HomeCity Government NewsGlendale City Council, Public Roil Over Mayoral Selection

Glendale City Council, Public Roil Over Mayoral Selection

Tensions soared from both public commenters and Councilmembers alike at Tuesday’s City Council discussion centered around altering the city’s mayoral selection process.
In 2021, the Council set forth updated criteria on the mayoral selection process with seniority being the top consideration. They discussed different scenarios, landing on a solution that if multiple Councilmembers were to serve equal amounts of uninterrupted time on the Council since last serving as mayor, the decision of who would take the dais as mayor would then be determined by who received the most votes in the Councilmembers’ most recent election.
Councilman Ardy Kassakhian said the changes made in 2021 were meant to address the flawed, old system which was “prone to horse trading and back-room dealings” and led to members of the Council being skipped over.
Kassakhian said in their efforts to fix this culture, they created this new system rooted in seniority. Consequently, however, he noted, this updated method resulted in “a loophole and an unforeseen situation where someone would be skipped over and not be allowed to serve as mayor in their first or initial term in office over a four-year period.”
City Attorney Mike Garcia made clear that whatever potential changes Council makes going forward regarding the mayoral selection process, they will not apply when choosing the next mayor. That decision is scheduled to take place at next week’s Council meeting on April 2. Despite this, many public commenters made statements that pitted Councilman Ara Najarian, who is next in line for mayor under current policy, and Councilwoman Elen Asatryan, who has yet to serve as mayor, against each other.
Though it was implied by some public commenters that the goal of altering the current policy was specifically to put Asatryan in the mayoral position over Najarian, who has previously served as mayor several times, Asatryan stressed that this is not about her. Instead, she said it’s about making policy which will define the future of the city, and that the policy should be based in fairness for the next generation of future leaders.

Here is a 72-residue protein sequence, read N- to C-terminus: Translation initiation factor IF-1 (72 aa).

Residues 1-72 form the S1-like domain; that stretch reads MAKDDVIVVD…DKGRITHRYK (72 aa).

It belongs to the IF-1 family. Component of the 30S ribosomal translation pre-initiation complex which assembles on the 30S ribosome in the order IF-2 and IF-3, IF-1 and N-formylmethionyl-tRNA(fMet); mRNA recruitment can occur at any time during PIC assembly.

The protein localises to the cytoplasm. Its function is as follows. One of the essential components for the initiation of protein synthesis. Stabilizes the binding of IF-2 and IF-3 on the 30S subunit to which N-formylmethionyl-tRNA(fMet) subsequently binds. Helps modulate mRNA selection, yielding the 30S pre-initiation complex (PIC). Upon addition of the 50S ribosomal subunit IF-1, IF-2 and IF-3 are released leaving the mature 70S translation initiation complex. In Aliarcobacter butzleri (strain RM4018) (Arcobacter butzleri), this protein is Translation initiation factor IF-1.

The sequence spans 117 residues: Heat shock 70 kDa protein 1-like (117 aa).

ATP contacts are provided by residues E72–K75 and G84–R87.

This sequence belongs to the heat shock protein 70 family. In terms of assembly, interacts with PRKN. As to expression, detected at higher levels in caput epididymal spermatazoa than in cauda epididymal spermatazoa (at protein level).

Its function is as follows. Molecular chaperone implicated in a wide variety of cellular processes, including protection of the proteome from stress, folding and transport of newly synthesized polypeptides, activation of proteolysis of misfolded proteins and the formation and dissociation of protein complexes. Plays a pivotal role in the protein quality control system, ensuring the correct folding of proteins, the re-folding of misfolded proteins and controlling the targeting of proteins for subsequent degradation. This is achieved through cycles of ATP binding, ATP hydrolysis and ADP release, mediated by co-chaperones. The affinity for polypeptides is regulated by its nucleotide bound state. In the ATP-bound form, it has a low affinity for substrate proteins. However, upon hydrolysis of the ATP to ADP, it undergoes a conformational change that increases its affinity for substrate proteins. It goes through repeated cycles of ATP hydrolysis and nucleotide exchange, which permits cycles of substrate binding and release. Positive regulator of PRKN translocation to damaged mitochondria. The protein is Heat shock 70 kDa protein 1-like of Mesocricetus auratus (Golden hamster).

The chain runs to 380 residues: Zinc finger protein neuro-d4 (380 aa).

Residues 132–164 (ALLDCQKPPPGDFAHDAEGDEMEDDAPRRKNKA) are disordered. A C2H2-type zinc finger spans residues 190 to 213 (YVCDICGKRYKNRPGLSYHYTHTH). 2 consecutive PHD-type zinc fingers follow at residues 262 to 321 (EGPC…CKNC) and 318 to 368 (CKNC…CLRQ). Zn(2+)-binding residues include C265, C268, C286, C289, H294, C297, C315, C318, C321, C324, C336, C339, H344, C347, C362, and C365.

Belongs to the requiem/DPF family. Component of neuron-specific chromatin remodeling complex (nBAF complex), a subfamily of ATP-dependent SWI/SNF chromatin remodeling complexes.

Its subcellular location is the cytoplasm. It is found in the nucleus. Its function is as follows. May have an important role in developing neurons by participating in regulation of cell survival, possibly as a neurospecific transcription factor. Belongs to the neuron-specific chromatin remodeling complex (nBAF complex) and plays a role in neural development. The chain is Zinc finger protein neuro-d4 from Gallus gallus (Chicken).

“Just because somebody has served as mayor before does not mean that they get to supersede over someone who has not,” Asatryan said, adding that she feels giving someone the position a second or third time before someone else has the opportunity is “simply unfair.”
Kassakhian went on to say that he believes it is in the spirit of fairness to let someone who has never had the chance to serve as mayor — and who may never have the chance again — have priority over a Councilmember who has already served as mayor, yet still has seniority.
“If we maintain the course that we are on right now, we will have actually, I think, worked against the intent of this policy that I worked so hard to bring forward,” Kassakhian said.
Najarian stressed his belief in maintaining the current seniority method to avoid the “bitterness” caused by the previous selection policy, adding that he would consider adding verbiage to create more equity in the selection process, depending on staff’s feedback on the matter.
“[The old selection method] is an ugly process,” Najarian said. “You can’t say we’re skipping over anyone. Skipping over implies that there is a law in place and you’re not applying that law to that person. That is not what is occurring. We are following the rules. … We can’t go back to where we were before.”